But passing from that thought, which, however interesting it may be as a matter of speculation, is of very small practical importance, notice, still further, the essential part of the hope which the Apostle here sets forth--viz., that that order of things towards which we may look is one permeable only for feet that have been washed and made clean. ‘Therein dwelleth righteousness.’ Righteousness there, of course, is the abstract for the concrete; the quality is put for the persons that exhibit it. And just as the condition of being at home in this present material world is the possession of flesh and blood, which puts creatures into relationships therewith, and just as it is impossible for a finite, bodyless spirit to move amongst, and influence, and be influenced by, the gross materialities of the heavens and the earth that now are, so is it impossible for anything but purity to be at rest in, or even to enter into that future world. ‘The gates’ of the New Jerusalem ‘shall not be closed day nor night’; but through the ever-open gates none can pass except they who have washed their robes and made them white in the blood of the Lamb. There stand at the gates of that Paradise unseen, the repulsions of the angel with the flaming sword, and none can enter except the righteous. Light kills the creatures of the darkness.

‘How pure that soul must be

Which, placed within Thy piercing sight,

Shall shrink not, but with calm delight

Can live, and look on Thee!’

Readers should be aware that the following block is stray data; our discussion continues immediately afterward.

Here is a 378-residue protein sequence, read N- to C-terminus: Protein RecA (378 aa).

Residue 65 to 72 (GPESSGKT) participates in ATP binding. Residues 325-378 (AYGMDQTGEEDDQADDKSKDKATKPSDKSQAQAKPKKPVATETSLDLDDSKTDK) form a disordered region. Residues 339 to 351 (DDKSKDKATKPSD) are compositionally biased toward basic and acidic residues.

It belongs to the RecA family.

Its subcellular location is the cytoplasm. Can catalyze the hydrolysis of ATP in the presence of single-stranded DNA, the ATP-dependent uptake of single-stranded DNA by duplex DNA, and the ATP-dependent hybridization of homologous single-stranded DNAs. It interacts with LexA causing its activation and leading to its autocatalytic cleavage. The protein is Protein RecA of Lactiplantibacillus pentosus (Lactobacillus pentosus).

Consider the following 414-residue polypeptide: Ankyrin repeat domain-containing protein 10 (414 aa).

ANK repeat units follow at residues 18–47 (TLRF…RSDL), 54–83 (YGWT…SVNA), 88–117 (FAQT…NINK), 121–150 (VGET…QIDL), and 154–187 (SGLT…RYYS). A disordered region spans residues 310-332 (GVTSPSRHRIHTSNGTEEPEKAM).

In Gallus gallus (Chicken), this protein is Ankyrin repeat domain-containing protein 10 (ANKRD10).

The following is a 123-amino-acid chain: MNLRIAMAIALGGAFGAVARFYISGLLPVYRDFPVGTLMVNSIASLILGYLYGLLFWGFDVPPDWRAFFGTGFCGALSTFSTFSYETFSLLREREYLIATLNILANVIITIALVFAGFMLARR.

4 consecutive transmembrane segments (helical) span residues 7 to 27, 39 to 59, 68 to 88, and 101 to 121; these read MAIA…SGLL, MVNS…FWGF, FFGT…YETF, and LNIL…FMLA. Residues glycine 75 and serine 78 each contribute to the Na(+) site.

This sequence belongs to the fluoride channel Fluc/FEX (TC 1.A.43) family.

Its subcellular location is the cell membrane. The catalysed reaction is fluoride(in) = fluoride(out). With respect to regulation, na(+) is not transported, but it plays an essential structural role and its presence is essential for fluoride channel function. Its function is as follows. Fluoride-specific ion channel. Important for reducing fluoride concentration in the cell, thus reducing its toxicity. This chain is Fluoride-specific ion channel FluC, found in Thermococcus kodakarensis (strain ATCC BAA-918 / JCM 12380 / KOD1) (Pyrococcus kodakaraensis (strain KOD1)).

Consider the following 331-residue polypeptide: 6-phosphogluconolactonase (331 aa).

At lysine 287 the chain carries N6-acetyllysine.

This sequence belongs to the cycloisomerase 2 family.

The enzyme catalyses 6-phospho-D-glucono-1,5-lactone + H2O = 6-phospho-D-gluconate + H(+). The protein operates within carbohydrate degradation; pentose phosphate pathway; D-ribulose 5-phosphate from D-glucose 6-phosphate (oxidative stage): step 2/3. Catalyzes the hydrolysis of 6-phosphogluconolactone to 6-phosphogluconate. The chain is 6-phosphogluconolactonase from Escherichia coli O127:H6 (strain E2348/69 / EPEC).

Thus, then, brethren, an order of things free from all corruption, and into which none can pass but the pure, should be the vision that ever flames before us. Peter takes it for granted that the anticipation of that future is an inseparable part of the Christian character. The word which he employs, by its very form, expresses that that expectance is habitual and continuous. I am afraid that a great many so-called Christians very seldom send their thoughts, and still less frequently their desires, onwards to that end. In all your dreams of the future, how much space has been filled by this future which is no dream? Have you, in these past days, and do you, as a matter of habitual and familiar occupation of your mind, let your eyes travel on beyond and above the low levels of earth and peradventures, to fix them on that certainty?

Opticians make glasses with three ranges, and write upon a little bar which shifts their eyepieces, ‘Theatre,’ ‘Field,’ ‘Marine.’ Which of the three is your glass set to? The turn of a button determines its range. You can either look at the things close at hand, or, if you set the eyepiece right and use the strongest, you can see the stars. Which is it to be? The shorter range shows you possibilities; the longer will show you certainties. The shorter range shows you trifles; the longer, all that you can desire. The shorter range shows you hopes that are destined to be outgrown and left behind; the longer, the far-off glories, a pillar of light which will move before you for ever. Oh, how many of the hopes that guided our course, and made our objective points in the past, are away down below the backward horizon! How many hopes we have outgrown, whether they were fulfilled or disappointed. But we may have one which will ever move before us, and ever draw our desires. The greater vision, if we were only wise enough to bring our lives habitually under its influence, would at once dim and ennoble all the near future.